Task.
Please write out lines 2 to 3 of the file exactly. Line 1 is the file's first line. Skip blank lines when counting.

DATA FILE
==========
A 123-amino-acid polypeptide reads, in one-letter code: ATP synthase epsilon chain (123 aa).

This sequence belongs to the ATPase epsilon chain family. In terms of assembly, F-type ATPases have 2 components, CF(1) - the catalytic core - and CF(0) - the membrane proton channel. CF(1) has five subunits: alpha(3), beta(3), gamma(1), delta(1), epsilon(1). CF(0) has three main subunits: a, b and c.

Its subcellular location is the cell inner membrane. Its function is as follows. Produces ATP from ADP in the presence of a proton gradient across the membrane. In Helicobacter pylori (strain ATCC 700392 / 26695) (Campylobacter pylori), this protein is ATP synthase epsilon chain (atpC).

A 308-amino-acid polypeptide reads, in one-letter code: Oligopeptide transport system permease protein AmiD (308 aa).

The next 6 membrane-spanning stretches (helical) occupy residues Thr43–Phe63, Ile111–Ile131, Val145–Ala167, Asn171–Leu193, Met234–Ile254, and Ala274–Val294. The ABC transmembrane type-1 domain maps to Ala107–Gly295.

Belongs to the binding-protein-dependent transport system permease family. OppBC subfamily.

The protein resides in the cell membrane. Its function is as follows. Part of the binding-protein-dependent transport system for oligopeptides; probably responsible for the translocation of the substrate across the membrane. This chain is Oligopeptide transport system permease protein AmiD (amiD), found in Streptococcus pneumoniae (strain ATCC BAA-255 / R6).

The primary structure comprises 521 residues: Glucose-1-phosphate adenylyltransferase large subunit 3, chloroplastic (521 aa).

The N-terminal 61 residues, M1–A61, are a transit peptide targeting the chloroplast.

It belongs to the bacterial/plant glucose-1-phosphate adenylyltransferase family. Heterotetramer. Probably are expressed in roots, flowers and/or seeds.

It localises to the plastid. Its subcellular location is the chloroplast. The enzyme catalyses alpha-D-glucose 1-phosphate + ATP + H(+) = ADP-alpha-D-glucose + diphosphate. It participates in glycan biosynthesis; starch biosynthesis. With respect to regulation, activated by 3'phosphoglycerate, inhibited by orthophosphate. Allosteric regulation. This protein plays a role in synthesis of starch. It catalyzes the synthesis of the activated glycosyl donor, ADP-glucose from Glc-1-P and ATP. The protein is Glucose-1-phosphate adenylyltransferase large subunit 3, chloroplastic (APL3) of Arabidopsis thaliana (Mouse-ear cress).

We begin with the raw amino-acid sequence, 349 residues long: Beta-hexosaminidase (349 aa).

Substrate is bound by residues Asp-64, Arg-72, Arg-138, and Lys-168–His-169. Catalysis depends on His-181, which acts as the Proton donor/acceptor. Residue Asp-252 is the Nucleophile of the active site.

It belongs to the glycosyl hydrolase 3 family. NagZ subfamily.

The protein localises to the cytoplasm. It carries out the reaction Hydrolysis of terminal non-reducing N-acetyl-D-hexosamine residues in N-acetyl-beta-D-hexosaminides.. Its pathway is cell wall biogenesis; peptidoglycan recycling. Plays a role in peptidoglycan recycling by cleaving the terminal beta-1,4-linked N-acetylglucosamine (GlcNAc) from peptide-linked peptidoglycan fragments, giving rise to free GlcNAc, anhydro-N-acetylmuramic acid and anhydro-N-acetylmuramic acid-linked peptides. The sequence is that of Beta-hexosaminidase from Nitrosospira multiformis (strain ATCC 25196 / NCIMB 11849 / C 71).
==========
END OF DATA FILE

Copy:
This sequence belongs to the ATPase epsilon chain family. In terms of assembly, F-type ATPases have 2 components, CF(1) - the catalytic core - and CF(0) - the membrane proton channel. CF(1) has five subunits: alpha(3), beta(3), gamma(1), delta(1), epsilon(1). CF(0) has three main subunits: a, b and c.

Its subcellular location is the cell inner membrane. Its function is as follows. Produces ATP from ADP in the presence of a proton gradient across the membrane. In Helicobacter pylori (strain ATCC 700392 / 26695) (Campylobacter pylori), this protein is ATP synthase epsilon chain (atpC).